The Christian values of courage, sharing, generosity and respect for elders and obedience to the law, kindness, love, forgiveness and care and concern for neighbors from the study are replicated in all of the religions mentioned. These are usually important for the guidance of followers and the provision of moral directions. Christianity just like Buddhism and Sikhism as well as the Native American religions attaches a strong belief in the importance of faith healing. Christians, as well as the mentioned religions, find themselves increasing their dependency on religious symbols and faith when ill. The significance of religion in wellness and health can therefore not be underestimated.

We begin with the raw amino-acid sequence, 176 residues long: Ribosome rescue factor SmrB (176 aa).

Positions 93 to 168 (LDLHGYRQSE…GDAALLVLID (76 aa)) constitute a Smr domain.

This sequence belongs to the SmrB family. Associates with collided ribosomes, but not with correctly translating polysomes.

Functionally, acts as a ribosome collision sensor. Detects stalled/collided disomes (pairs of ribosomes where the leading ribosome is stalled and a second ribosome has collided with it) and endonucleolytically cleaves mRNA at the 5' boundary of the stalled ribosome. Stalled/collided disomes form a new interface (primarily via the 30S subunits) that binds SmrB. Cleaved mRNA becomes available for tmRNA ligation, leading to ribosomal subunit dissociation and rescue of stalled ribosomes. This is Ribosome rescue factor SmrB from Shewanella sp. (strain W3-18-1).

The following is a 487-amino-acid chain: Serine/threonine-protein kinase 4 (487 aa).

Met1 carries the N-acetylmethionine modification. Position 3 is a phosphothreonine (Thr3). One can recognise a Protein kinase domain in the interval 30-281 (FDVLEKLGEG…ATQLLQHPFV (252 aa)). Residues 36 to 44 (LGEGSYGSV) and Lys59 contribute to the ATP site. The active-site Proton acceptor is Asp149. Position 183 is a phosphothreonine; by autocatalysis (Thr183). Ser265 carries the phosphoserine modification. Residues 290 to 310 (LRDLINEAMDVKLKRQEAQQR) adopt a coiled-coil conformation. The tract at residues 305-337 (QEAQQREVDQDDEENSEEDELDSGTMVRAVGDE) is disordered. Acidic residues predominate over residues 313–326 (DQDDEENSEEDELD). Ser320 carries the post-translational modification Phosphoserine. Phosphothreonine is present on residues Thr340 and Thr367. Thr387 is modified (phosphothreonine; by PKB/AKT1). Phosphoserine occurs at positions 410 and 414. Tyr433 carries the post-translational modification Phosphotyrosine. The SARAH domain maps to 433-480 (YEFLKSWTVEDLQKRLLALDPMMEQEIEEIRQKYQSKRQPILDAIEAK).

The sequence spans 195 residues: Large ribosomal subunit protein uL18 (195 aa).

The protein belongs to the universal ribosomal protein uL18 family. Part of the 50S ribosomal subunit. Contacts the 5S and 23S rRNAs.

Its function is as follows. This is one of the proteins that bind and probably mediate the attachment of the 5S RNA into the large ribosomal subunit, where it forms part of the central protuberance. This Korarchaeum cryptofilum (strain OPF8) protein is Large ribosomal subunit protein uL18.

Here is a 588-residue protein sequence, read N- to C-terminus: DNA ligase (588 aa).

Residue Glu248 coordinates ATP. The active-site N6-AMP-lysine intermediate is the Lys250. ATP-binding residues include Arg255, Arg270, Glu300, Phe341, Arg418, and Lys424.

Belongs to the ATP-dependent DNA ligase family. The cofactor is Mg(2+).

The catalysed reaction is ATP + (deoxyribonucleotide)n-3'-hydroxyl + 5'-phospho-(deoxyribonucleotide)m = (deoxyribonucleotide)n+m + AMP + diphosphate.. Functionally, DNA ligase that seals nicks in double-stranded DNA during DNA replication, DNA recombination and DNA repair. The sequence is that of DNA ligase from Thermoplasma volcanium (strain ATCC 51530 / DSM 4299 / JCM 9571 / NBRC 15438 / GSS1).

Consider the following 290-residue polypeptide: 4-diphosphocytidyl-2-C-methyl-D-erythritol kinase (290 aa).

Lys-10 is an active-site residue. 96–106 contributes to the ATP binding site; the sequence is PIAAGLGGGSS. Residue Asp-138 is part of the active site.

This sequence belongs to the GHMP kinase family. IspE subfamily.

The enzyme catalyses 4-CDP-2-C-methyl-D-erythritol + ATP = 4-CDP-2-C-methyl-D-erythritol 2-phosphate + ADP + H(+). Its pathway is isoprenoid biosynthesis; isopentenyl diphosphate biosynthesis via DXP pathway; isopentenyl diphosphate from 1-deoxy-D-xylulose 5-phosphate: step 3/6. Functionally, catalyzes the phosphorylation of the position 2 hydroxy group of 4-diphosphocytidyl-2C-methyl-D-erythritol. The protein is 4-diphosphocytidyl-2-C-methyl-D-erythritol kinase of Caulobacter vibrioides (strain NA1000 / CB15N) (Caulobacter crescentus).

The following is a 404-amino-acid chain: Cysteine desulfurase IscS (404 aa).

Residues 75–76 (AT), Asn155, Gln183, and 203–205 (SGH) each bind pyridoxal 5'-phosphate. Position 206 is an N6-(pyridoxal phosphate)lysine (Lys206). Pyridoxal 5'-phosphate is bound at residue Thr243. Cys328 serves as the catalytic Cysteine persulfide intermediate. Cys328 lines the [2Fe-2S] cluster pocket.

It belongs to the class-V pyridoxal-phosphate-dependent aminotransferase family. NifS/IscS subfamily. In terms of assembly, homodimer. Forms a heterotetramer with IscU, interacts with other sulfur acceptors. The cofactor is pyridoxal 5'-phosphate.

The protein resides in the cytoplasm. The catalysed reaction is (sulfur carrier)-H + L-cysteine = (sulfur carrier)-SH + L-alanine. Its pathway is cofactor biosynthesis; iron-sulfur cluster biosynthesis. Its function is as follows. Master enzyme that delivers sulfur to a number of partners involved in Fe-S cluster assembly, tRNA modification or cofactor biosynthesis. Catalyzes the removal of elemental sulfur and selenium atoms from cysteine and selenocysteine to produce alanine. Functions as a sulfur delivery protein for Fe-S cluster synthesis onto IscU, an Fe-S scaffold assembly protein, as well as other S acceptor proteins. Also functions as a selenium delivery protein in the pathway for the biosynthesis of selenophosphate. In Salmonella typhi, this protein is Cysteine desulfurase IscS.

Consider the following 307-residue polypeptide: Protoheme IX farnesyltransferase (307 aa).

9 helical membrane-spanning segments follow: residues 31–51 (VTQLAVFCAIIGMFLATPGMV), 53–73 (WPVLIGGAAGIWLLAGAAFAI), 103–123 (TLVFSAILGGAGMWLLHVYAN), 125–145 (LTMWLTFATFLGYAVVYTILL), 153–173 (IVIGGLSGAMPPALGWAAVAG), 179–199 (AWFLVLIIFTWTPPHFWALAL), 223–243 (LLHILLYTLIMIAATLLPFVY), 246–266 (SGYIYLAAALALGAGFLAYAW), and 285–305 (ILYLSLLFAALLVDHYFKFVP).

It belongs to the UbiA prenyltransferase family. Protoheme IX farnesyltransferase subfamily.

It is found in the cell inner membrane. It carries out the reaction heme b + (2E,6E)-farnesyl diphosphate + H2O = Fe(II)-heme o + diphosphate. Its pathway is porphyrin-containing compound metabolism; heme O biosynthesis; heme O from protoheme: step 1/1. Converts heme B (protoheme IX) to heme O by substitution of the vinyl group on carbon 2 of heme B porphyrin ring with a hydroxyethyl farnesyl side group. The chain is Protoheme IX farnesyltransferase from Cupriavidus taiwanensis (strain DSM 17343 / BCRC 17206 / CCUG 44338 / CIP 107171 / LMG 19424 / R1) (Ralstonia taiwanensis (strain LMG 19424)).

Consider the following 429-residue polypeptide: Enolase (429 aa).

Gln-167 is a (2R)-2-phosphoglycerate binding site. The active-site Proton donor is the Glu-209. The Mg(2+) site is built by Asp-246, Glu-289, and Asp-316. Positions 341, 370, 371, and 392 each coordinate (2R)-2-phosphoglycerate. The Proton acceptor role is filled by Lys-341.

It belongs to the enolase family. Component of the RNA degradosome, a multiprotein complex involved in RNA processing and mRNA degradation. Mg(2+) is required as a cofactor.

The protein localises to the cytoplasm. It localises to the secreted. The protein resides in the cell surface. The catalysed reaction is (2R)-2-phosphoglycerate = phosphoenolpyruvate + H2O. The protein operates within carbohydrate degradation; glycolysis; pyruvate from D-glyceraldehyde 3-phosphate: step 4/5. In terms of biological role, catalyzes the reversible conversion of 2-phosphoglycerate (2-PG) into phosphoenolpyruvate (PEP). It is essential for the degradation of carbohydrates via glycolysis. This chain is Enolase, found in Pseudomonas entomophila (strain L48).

Nurses therefore need to know how to well prepare patients for medical and nursing procedures. For the Sikhs, nurses should for instance, consider taping and padding a patient's Kara rather instructing the patients to remove it. For the Buddhists who are used to quiet environments for meditations, proper arrangements can be made. Nurses should generally enquire with their patients before performing any medical administrations.